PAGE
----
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Summary

  • An Economic Castle assessment is much more pertinent to stock analysis than the moat.
  • Iron ore prices have slipped below $100 ton, and BHP thinks they will continue to slide for the next few years.
  • BHP's Economic Castle is growing less attractive.

At Valuentum, we like to cut to the chase. Commodity-producers such as BHP Billiton (NYSE:BHP) may be solid companies that generate lofty operating margins and high returns on capital, but their end-market product is largely undifferentiated. That means that changes in their equity values and prices are driven mostly by changes in the long-term expected prices of the underlying commodities they produce.

This may sound obvious, but the reality is that investors in commodity-producing stocks pay the most attention to the cost side in evaluating business quality (a potential source of competitive advantage), and simply overlook (or de-emphasize) the fact that the delta of economic profit (valuation) is driven more by top line pricing dynamics, which remain largely out of the constituents' control. In evaluating what investors care most about (changes in the magnitude of economic value creation), commodity prices are much more important to the analysis than any cost assessment. With this in mind, let's take a look at BHP Billiton's stock.

But first, a little background to help with the understanding of some of the terminology in this piece. At our boutique research firm, we think a comprehensive analysis of a firm's discounted cash flow valuation, relative valuation versus industry peers, as well as an assessment of technical and momentum indicators is the best way to identify the most attractive stocks at the best time to buy. We think stocks that are cheap (undervalued) and just starting to go up (momentum) are some of the best ones to evaluate for addition to the portfolios. These stocks have both strong valuation and pricing support. This process culminates in what we call our Valuentum Buying Index, which ranks stocks on a scale from 1 to 10, with 10 being the best.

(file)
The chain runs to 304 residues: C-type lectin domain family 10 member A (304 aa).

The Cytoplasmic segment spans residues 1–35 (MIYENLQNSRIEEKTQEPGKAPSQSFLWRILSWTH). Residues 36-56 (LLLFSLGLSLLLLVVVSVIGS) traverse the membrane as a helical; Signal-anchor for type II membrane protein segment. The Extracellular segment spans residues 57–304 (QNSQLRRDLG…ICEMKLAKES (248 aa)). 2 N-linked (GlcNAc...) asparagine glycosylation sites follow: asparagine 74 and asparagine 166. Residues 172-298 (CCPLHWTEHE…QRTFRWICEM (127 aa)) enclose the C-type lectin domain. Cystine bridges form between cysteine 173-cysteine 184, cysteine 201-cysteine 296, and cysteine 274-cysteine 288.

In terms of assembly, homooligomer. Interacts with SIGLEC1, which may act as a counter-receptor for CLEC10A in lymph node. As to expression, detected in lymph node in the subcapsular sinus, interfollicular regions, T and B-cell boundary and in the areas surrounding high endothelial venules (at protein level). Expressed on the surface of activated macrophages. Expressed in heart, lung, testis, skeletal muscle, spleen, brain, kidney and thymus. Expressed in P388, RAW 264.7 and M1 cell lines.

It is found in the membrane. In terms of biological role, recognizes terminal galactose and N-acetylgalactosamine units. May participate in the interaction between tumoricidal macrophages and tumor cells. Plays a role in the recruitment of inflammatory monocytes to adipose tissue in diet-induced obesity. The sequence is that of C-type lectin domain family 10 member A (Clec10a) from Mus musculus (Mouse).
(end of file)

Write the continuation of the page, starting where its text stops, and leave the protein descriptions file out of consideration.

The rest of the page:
Most stocks that are cheap and just starting to go up are also adored by value, growth, GARP, and momentum investors, all the same and across the board. Though we are purely fundamentally-based investors, we find that the stocks we like (underpriced stocks with strong momentum) are the ones that are soon to be liked by a large variety of money managers. We think this characteristic is partly responsible for the outperformance of our ideas -- as they are soon to experience heavy buying interest. Regardless of a money manager's focus, the Valuentum process covers the bases.

We liken stock selection to a modern-day beauty contest. In order to pick the winner of a beauty contest, one must know the preferences of the judges of a beauty contest. The contestant that is liked by the most judges will win, and in a similar respect, the stock that is liked by the most money managers will win. We may have our own views on which companies we like or which contestant we like, but it doesn't matter much if the money managers or judges disagree. That's why we focus on the DCF -- that's why we focus on relative value -- and that's why we use technical and momentum indicators. We think a comprehensive and systematic analysis applied across a coverage universe is the key to outperformance. We are tuned into what drives stocks higher and lower. Some investors know no other way to invest than the Valuentum process. They call this way of thinking common sense.